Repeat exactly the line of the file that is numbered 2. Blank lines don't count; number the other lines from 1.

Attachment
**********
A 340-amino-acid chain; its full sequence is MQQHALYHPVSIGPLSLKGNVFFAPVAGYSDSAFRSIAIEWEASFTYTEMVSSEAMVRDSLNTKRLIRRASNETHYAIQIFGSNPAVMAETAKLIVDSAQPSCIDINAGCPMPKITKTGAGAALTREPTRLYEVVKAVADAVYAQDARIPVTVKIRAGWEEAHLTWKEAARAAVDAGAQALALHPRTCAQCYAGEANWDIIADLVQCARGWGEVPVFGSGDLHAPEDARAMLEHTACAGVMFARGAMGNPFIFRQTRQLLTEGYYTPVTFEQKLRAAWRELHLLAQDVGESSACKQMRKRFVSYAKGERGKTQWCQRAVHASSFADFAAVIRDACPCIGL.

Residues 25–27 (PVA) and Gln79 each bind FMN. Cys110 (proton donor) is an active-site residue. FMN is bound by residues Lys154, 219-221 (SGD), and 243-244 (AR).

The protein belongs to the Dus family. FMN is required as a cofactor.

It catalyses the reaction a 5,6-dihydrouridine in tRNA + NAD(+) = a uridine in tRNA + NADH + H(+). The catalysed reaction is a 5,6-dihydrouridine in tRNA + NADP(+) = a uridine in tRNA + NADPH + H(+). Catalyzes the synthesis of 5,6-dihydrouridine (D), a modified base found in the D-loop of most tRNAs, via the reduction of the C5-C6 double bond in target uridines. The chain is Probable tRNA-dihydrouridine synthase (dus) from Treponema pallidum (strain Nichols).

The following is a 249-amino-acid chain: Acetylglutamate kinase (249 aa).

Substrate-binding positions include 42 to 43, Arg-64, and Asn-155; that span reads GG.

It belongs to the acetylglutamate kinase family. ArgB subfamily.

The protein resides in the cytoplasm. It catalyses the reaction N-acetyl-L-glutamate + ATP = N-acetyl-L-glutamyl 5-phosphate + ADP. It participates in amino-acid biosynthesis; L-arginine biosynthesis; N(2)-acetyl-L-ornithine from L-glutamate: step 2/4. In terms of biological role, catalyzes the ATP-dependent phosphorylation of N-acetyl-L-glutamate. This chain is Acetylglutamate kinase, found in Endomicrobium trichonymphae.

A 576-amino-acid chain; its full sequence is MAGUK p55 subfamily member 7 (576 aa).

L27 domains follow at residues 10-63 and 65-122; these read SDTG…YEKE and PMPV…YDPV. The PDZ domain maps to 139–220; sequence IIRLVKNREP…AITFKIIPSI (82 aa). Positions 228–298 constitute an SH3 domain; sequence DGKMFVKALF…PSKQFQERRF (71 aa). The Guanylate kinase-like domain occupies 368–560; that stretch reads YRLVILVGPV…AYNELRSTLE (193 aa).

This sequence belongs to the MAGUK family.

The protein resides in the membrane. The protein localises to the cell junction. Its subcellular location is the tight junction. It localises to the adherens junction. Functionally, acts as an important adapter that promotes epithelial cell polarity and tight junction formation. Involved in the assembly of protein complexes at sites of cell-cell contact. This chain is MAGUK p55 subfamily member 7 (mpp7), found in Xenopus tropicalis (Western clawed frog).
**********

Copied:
Residues 25–27 (PVA) and Gln79 each bind FMN. Cys110 (proton donor) is an active-site residue. FMN is bound by residues Lys154, 219-221 (SGD), and 243-244 (AR).